As a Latina-based sorority, Alpha Pi Sigma’s Eta Chapter at CSUN prides itself in helping the Latino community around campus.
“We give out water and make sandwiches for day laborers at the Home Depot nearby or at Lowes as part of our community service,” Aby Catalan, president of the chapter, said.
Alpha Pi Sigma also collaborates with CSUN’s Colleges Against Cancer club and participates in the “Relay for Life” every April. Losing loved ones to cancer is something that hits home to the organization as many members have lost loved ones to cancer as well as the one of their founding members this year, according to Catalan.
The organization was founded by 13 Latinas in 1990, and although they vow to help the Latin American Community, the do not discriminate against anyone as they welcome members of other ethnicities too, Catalan said.
CSUN’s chapter is currently composed of 20 members from Mexican, Guatemalan and Salvadoran descent. Their majors range from public health, business management to cinema, Chicana/Chicano studies and political science.
Introverts, extroverts, employed and unemployed girls can be found at Alpha Pi Sigma, but what unites them is one characteristic: their drive.
According to Catalan, besides their pledge to serve the community, their commitment to academic excellence is also a founding principle
“We have ‘Study ‘Socials in which we reach out to other Greeks to study together, drink coffee and it’s usually in a room in Sierra Hall, or at the USU. We also provide tutoring resources within the chapter and mentor one another,” Catalan said.
Estefany Rodriguez said being a member of Alpha Pi Sigma has helped her stay on top of her schoolwork and develop herself professionally.
“I joined Alpha Pi Sigma because I liked the fact that they put academics first, they help you gain leadership skills, are very involved in giving back to the community and of course because of the sisterhood”, Rodriguez said.
Since Alpha Pi Sigma doesn’t have a sorority house, they keep in constant communication through a group chat, said Catalan. Through this, unplanned adventures emerge resulting in spontaneous coffee dates, lunch dates or day trips to Disneyland.
For Rodriguez, having a group of sisters who encourage her and help her is a great perk.
“Being a sister is great because you get to meet new people and bond with one another, as well as look out for each other and help one another, just like a sister would,” Rodriguez Said.
Brenda Hernandez, who has now been a part of the sorority for two years said she joined because she wanted to become a part of something that would make her experience at CSUN great.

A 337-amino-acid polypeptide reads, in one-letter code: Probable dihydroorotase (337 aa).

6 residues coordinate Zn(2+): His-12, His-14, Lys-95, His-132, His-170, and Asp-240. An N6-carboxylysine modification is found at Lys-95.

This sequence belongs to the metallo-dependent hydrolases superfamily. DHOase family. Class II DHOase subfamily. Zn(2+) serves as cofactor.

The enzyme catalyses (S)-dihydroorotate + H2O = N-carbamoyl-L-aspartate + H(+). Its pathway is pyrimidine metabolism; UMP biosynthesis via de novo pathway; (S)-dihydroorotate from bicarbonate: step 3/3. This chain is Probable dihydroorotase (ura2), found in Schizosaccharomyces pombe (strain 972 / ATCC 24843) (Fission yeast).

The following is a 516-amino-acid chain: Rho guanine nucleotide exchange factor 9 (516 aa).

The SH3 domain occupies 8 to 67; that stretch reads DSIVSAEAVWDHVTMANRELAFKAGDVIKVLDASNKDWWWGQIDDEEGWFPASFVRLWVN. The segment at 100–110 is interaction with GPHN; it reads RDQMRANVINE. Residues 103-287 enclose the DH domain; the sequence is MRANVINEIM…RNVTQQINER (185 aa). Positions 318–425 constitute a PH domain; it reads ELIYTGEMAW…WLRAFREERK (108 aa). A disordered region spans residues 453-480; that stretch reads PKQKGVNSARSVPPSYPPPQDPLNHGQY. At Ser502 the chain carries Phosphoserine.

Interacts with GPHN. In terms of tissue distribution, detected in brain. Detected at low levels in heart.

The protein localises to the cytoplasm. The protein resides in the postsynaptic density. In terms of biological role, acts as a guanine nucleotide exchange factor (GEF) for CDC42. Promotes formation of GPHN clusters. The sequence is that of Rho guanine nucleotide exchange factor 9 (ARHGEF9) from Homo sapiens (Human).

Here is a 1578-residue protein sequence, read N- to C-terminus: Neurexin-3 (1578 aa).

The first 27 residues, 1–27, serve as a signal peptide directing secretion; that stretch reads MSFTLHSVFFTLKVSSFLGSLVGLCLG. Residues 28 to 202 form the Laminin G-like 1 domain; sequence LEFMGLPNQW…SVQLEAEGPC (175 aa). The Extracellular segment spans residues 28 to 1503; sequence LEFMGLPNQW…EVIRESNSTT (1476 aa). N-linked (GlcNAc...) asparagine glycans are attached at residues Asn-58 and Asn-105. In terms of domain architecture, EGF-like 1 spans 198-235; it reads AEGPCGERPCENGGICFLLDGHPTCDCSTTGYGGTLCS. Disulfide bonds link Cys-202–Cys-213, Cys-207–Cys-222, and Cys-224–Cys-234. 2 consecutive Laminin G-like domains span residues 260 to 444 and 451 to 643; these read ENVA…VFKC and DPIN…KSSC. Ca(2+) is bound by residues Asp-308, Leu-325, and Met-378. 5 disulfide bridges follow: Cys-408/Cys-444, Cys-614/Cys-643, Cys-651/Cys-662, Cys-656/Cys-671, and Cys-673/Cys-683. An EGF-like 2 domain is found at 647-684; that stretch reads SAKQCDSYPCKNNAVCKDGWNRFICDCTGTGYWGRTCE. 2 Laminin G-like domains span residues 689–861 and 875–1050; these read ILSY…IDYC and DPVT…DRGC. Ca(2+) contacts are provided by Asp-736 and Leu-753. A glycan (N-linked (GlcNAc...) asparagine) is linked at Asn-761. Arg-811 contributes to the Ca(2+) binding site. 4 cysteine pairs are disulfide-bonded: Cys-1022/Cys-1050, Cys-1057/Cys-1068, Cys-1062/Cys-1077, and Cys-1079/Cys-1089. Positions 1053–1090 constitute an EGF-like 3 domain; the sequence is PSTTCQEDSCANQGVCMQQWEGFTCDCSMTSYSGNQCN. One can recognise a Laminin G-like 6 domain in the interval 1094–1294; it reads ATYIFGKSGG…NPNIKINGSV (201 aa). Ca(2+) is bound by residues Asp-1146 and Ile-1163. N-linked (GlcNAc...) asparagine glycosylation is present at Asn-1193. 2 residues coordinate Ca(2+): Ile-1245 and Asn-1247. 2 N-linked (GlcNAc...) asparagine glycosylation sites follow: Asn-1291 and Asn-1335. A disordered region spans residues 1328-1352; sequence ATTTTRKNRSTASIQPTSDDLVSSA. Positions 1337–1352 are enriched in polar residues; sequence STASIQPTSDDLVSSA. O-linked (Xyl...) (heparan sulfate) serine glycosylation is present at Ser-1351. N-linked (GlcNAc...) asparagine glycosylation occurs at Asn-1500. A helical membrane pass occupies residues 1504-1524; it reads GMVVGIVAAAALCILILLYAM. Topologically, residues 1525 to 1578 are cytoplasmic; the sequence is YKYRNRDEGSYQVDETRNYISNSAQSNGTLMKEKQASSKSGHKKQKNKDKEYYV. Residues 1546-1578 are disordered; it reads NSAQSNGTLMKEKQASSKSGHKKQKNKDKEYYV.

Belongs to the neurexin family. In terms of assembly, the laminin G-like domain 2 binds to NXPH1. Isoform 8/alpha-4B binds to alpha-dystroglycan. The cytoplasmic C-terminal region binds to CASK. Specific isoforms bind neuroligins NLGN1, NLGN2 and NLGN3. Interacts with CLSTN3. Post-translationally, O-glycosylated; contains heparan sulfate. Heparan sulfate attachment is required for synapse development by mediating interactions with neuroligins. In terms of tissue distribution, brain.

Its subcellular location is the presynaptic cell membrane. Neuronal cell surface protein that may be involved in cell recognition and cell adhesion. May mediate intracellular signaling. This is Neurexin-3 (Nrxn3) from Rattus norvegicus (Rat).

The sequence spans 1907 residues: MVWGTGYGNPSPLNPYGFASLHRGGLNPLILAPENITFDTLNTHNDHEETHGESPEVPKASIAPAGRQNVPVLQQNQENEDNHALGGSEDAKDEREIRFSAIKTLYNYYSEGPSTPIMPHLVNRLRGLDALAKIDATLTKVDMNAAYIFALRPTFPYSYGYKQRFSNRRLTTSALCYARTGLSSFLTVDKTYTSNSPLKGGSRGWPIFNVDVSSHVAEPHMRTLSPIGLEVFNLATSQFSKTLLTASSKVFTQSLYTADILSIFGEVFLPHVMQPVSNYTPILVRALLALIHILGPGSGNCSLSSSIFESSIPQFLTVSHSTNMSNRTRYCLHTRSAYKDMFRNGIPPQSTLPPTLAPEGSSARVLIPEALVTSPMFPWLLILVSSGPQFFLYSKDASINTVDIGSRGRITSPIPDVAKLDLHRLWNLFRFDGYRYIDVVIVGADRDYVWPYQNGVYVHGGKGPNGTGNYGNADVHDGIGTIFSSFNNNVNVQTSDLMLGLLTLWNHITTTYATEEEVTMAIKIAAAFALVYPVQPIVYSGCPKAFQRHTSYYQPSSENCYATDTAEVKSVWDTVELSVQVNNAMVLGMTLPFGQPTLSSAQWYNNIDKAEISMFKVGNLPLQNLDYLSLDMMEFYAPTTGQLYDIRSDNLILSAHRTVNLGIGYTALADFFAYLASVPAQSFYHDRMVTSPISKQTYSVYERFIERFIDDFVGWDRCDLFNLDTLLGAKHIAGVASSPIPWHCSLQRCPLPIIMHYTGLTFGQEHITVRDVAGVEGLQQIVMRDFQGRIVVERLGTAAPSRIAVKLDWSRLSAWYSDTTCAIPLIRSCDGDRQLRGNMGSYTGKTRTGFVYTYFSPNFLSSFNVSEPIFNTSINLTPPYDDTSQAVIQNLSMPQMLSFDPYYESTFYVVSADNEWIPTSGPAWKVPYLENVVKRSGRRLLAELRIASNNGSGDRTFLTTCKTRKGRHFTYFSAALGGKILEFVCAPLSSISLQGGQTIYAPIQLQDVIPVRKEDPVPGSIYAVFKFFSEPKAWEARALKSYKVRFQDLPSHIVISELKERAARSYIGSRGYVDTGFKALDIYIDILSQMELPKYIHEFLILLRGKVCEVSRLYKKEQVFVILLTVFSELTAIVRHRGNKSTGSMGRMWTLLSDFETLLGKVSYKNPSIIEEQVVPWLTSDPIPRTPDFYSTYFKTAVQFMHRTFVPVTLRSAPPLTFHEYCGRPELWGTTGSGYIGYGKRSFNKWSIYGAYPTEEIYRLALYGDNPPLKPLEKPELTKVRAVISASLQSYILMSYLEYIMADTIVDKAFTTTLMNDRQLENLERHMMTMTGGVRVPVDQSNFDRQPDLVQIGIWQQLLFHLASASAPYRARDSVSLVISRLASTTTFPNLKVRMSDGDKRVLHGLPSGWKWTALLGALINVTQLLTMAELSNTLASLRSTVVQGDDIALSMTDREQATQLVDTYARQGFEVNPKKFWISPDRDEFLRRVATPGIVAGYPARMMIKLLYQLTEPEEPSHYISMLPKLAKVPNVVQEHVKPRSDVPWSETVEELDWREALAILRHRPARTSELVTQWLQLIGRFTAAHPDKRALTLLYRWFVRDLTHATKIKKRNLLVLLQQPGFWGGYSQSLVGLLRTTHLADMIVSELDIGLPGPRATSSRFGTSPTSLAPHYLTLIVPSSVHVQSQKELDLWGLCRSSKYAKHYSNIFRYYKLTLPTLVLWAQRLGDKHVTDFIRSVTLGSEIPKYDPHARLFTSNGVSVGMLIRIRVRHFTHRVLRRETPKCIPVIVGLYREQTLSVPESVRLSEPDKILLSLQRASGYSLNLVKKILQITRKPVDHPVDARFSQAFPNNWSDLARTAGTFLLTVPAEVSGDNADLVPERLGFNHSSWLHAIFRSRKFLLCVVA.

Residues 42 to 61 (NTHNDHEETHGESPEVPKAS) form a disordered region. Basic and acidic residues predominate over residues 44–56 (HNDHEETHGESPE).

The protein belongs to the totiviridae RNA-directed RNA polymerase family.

“I was really hesitant to join a sorority because of all the negative things you hear from social media, but I decided to give it a try,” Hernandez said.
Despite of all the negative stereotypes that exist about what the Greek life entails, Hernandez said Alpha Pi Sigma is different and changed her life.
“When I came across Alpha Pi Sigma what stood out to me was the way they carried themselves and how professional they were and they were so welcoming,” Hernandez said. “Alpha Pi Sigma has brought me out of my comfort zone and I have improved on my public speaking and learned how to be a leader.”
Since new members are not being accepted this year, those who are interested can apply next semester, said Catalan. She invites anyone who wants to get to know them personally to attend their events this fall and become familiar with who they are.
To join, members are required to have a minimum of a 2.0 GPA and can be of all class levels. Freshmen, however, must have completed at least 12 units at CSUN before applying. Dues vary depending on the semester, but can start at $140 per semester up to $200.
Information sessions in English and Spanish are also offered to the parents or family members of the candidates to ease their mind and educate them on what a sorority is.
“Once you become a member, you have a lifetime membership and sisters for life. We welcome anyone who is interested in bettering themselves as we strive to make leaders out of the girls after they graduate,” Catalan said. “We don’t like people to think that you have to pay to have friends because at the end of the day, you have a sisterhood, a group of girls who liked to be involved in school, excel in academics, network and give back to community.”